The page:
I would also like to highlight your special plants and tress. Pass along your favorite plants in the comments and I will use them for future Garden Inventory posts. — Douglas


Garden Inventory: Snowflake (Leucojum)

“The snowflakes are native to southern Europe, from the Pyrenées to Romania and western Russia, but they have been introduced and have naturalized in many other areas, including the east coast of North America. They have narrow, strap-like, dark green leaves. The flowers are small and bell-shaped, white with a green (or occasionally yellow) spot at the end of each tepal. They have a slight fragrance. — http://www.thefullwiki.org/Snowflake_(botany)

I have been going around and around on these flowers. I think it is the usage of common names that is messing me up. I have heard them called Snowdrops, Snowbells and now, more correctly, I think, Snowflakes aka Leucojum. Based on the pictures I have seen online, I am going with Leucojum.

These are usually the second bulbs to flower in the garden each Winter (Spring for us here in the San Fernando Vally of Los Angeles). First the paperwhites, then these, then the Daffodils. Their bloom varies a week or so each way, according to my Google Calendar-based gardening journal, but it is always associated with the first rains of our Winter rainy season.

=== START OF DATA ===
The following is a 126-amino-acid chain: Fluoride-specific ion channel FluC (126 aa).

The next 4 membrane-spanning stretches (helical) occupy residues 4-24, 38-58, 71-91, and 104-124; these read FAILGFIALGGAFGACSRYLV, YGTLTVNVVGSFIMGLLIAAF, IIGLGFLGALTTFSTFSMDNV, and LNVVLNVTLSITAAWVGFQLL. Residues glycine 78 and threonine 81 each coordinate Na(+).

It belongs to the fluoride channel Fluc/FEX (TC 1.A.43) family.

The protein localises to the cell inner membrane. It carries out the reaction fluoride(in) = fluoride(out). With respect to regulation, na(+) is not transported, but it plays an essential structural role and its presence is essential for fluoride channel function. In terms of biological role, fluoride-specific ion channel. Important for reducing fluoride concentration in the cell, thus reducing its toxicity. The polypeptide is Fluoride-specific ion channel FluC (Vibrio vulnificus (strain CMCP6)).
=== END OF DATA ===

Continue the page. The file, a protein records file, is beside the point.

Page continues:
I love the delicate nature of these flowers. You don’t even notice the little green dots at the end of each petal until you get right down on their level and check them out. I love macro photography, so I often “get in the face” of various plants and these always yield pleasant surprises.

Just as I have planted more daffodils over the last 3 years, I think I am going to find a source for more of these and scatter them about the garden more. They seem to like it here.

 Garden Inventory: Snowflakes (Leucojum) - 5

Garden Inventory: Snowflakes (Leucojum) - 4Garden Inventory: Snowflakes (Leucojum) - 3Garden Inventory: Snowflakes (Leucojum) - 2Garden Inventory: Snowflakes (Leucojum) - 1

Photos of Snowflakes leaves and stems

More information on Snowflakes (Leucojum):

 

Previously on Garden Inventory: